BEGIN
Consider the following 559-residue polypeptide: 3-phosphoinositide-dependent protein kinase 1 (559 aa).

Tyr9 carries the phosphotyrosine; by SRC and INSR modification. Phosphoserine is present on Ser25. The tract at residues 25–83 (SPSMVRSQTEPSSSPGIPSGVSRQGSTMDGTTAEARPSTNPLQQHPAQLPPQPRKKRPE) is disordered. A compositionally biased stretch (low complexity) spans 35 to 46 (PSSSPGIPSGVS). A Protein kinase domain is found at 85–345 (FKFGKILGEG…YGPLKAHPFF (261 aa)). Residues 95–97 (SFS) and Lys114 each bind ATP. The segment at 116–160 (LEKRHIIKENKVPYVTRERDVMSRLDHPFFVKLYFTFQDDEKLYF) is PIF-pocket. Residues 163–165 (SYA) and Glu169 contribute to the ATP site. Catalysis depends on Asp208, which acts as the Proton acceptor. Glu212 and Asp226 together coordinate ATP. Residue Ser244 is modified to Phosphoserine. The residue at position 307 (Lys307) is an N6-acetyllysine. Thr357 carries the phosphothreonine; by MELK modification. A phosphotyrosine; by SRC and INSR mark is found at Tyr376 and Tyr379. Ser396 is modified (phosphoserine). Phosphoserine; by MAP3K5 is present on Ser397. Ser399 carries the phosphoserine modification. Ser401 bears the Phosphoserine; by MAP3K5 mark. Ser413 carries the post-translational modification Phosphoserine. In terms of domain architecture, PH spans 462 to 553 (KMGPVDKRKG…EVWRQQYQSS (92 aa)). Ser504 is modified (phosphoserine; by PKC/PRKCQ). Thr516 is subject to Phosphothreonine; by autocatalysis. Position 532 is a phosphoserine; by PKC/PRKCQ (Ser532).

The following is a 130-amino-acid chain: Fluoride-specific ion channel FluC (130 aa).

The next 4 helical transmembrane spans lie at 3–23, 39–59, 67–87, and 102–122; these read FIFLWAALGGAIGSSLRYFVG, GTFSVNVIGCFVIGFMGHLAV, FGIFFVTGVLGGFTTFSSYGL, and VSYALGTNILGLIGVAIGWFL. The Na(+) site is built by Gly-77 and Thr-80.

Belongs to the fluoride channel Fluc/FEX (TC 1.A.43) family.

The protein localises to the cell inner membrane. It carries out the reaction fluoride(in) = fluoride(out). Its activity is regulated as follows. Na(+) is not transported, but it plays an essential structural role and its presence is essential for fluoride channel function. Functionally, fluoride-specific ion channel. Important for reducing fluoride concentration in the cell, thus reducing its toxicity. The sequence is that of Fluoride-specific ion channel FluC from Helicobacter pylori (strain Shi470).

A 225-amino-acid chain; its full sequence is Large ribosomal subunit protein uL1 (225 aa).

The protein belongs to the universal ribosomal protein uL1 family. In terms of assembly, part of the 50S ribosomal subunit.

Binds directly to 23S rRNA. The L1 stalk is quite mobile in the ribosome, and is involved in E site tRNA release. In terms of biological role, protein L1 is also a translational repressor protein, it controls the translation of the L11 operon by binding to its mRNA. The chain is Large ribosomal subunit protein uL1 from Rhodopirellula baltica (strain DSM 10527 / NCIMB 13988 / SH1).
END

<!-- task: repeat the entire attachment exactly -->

Consider the following 559-residue polypeptide: 3-phosphoinositide-dependent protein kinase 1 (559 aa).

Tyr9 carries the phosphotyrosine; by SRC and INSR modification. Phosphoserine is present on Ser25. The tract at residues 25–83 (SPSMVRSQTEPSSSPGIPSGVSRQGSTMDGTTAEARPSTNPLQQHPAQLPPQPRKKRPE) is disordered. A compositionally biased stretch (low complexity) spans 35 to 46 (PSSSPGIPSGVS). A Protein kinase domain is found at 85–345 (FKFGKILGEG…YGPLKAHPFF (261 aa)). Residues 95–97 (SFS) and Lys114 each bind ATP. The segment at 116–160 (LEKRHIIKENKVPYVTRERDVMSRLDHPFFVKLYFTFQDDEKLYF) is PIF-pocket. Residues 163–165 (SYA) and Glu169 contribute to the ATP site. Catalysis depends on Asp208, which acts as the Proton acceptor. Glu212 and Asp226 together coordinate ATP. Residue Ser244 is modified to Phosphoserine. The residue at position 307 (Lys307) is an N6-acetyllysine. Thr357 carries the phosphothreonine; by MELK modification. A phosphotyrosine; by SRC and INSR mark is found at Tyr376 and Tyr379. Ser396 is modified (phosphoserine). Phosphoserine; by MAP3K5 is present on Ser397. Ser399 carries the phosphoserine modification. Ser401 bears the Phosphoserine; by MAP3K5 mark. Ser413 carries the post-translational modification Phosphoserine. In terms of domain architecture, PH spans 462 to 553 (KMGPVDKRKG…EVWRQQYQSS (92 aa)). Ser504 is modified (phosphoserine; by PKC/PRKCQ). Thr516 is subject to Phosphothreonine; by autocatalysis. Position 532 is a phosphoserine; by PKC/PRKCQ (Ser532).

The following is a 130-amino-acid chain: Fluoride-specific ion channel FluC (130 aa).

The next 4 helical transmembrane spans lie at 3–23, 39–59, 67–87, and 102–122; these read FIFLWAALGGAIGSSLRYFVG, GTFSVNVIGCFVIGFMGHLAV, FGIFFVTGVLGGFTTFSSYGL, and VSYALGTNILGLIGVAIGWFL. The Na(+) site is built by Gly-77 and Thr-80.

Belongs to the fluoride channel Fluc/FEX (TC 1.A.43) family.

The protein localises to the cell inner membrane. It carries out the reaction fluoride(in) = fluoride(out). Its activity is regulated as follows. Na(+) is not transported, but it plays an essential structural role and its presence is essential for fluoride channel function. Functionally, fluoride-specific ion channel. Important for reducing fluoride concentration in the cell, thus reducing its toxicity. The sequence is that of Fluoride-specific ion channel FluC from Helicobacter pylori (strain Shi470).

A 225-amino-acid chain; its full sequence is Large ribosomal subunit protein uL1 (225 aa).

The protein belongs to the universal ribosomal protein uL1 family. In terms of assembly, part of the 50S ribosomal subunit.

Binds directly to 23S rRNA. The L1 stalk is quite mobile in the ribosome, and is involved in E site tRNA release. In terms of biological role, protein L1 is also a translational repressor protein, it controls the translation of the L11 operon by binding to its mRNA. The chain is Large ribosomal subunit protein uL1 from Rhodopirellula baltica (strain DSM 10527 / NCIMB 13988 / SH1).